[JURIST] The US Senate Rules and Administration Committee [official website] has unanimously approved the Legislative Transparency and Accountability Act of 2006 [summary, PDF; committee materials], which incorporates only modest curbs on privately financed trips and earmarks. If the bill is passed by the full Senate, it will require senators to disclose all travel on corporate jets and receive advance clearance for privately financed trips. The bill also subjects earmarks to a 60-vote threshold. If an earmark, a special-interest provision that legislators include in bills, is challenged and does not receive 60 votes, the Senate would strike it from body of the proposed legislation. The bill did not include strict restrictions proposed by some lawmakers.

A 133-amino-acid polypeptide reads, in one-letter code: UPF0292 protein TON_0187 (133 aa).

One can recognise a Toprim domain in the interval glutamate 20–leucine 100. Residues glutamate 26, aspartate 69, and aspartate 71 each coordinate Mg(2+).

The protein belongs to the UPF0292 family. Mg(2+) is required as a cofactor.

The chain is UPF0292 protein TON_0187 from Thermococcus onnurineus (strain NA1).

This move comes two months after the Jack Abramoff [JURIST news archive] corruption scandal and is the first step towards revising current lobby law. Intense disagreements still remain among lawmakers as to what changes are necessary, and several ethics reform [JURIST news archive] proposals for lobbyists have recently been introduced. The New York Times has more.